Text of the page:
JERRY: Well what's the show about? GEORGE: It's about nothing. JERRY: No story? GEORGE: No forget the story.
JERRY: You've got to have a story.
There wasn't really a story in markets Friday. The news items, mostly bad, didn't register as such. The machines have things under control and spent the day cherry picking news they liked (slightly better Consumer Confidence) and ignoring news they didn't (horrible Retail Sales data). Some, like permabulls at
had to dream-up ways to rationalize poor Retail Sales against Consumer Confidence. Frankly, it's a laughable exercise; but, they have soap to sell.
So when folks ask, "what moved markets today?" The only intelligent answer is "nothing" except perhaps some program trades, high frequency algos, trading desks and hedge funds. The rest of us are left to scratch our heads watching another end of day light volume jam job.
In fact, volume is roughly 30-40% below normal and this allows a few players with their HAL 9000s to manipulate prices all they want. The market now has become a private casino for a few with machines, formulas and cash to push things around. Breadth was positive.
The NYMO is a market breadth indicator that is based on the difference between the number of advancing and declining issues on the NYSE. When readings are +60/-60 markets are extended short-term.
The McClellan Summation Index is a long-term version of the McClellan Oscillator. It is a market breadth indicator, and interpretation is similar to that of the McClellan Oscillator, except that it is more suited to major trends. I believe readings of +1000/-1000 reveal markets as much extended.
The VIX is a widely used measure of market risk and is often referred to as the "investor fear gauge". Our own interpretation is highlighted in the chart above. The VIX measures the level of put option activity over a 30-day period. Greater buying of put options (protection) causes the index to rise.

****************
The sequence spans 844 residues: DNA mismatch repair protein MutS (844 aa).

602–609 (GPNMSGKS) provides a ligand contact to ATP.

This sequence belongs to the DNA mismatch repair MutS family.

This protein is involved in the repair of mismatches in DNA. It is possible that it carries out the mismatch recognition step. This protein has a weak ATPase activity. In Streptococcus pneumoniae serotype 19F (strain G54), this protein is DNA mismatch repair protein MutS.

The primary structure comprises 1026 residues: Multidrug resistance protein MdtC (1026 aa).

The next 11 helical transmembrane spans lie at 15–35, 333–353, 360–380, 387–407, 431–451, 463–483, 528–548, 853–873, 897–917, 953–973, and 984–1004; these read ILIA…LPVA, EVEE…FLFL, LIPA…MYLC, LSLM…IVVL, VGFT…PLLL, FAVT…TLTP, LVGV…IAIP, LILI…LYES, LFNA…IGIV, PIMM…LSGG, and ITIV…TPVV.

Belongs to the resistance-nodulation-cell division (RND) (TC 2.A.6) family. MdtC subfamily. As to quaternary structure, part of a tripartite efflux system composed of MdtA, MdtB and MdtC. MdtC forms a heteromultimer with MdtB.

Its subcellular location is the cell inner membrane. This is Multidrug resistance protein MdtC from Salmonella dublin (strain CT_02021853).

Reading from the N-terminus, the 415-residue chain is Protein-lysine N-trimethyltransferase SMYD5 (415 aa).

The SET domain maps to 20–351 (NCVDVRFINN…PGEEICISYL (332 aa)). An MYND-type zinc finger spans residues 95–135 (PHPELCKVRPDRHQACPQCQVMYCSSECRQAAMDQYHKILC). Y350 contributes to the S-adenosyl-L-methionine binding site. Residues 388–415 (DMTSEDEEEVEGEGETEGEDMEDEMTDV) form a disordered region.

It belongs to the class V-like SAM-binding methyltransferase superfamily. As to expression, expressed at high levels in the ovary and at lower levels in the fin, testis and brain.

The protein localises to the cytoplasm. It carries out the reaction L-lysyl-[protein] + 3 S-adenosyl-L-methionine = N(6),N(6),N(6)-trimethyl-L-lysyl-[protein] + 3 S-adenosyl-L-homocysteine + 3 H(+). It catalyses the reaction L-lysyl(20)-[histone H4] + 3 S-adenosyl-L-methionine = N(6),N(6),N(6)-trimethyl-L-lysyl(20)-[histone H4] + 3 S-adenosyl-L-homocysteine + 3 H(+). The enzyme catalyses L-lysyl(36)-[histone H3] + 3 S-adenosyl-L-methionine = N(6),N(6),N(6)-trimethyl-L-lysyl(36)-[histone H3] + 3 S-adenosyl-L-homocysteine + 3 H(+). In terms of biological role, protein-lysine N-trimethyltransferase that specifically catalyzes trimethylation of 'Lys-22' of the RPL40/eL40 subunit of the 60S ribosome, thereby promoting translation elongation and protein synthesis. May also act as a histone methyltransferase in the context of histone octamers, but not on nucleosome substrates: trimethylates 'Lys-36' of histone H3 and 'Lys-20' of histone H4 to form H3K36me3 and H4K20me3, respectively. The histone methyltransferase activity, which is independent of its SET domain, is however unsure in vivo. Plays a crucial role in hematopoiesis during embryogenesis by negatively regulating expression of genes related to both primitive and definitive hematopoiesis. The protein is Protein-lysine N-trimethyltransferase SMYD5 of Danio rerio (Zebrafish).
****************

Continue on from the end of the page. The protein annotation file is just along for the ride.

Continue to Major U.S. Markets
Most of the volume this week came early with the last few days just keeping things alive for bulls. We've touched support more times than one would imagine possible without a break lower or a move higher. This is why so many suggest markets are manipulated.
MDY & IWM:
These sectors are more volatile in either direction and reflect better future economic development.
Tech still leads the U.S. economy with innovation and new products. But, here too we're in a volatile environment.
Continue to U.S. Market Sectors, Selected Stocks & Bonds
Financials had a "stick save" sort of week. JPM and MS got the GM deal from the government mostly because Jamie Dimon is an administration friend and GS has a PR black eye. And, speaking of GS, they were victims of more probes. Mostly likely it was GS and any of the others in the futures pits jamming stocks as best they can.
Materials led most sectors higher this week which started with a new GMO soybean seed approval for DD and spread to ideas that Chinese demand for raw materials wouldn't fall sharply.
The consumer sector rallied with everything else because it's in the buy program basket and when these occur participants aren't selective over which sector they're in or not. They must match the index and the futures contract.
Search though I may for news the only news from research firm Reis shows rents still going down but at a slower pace and with interest rates low many developers can refinance at lower rates. So, other than conditions being "less bad" and using the dreaded term "stable" there isn't much news out there to account for the rally. Perhaps it's just about the hunt for yield--always a dangerous enterprise.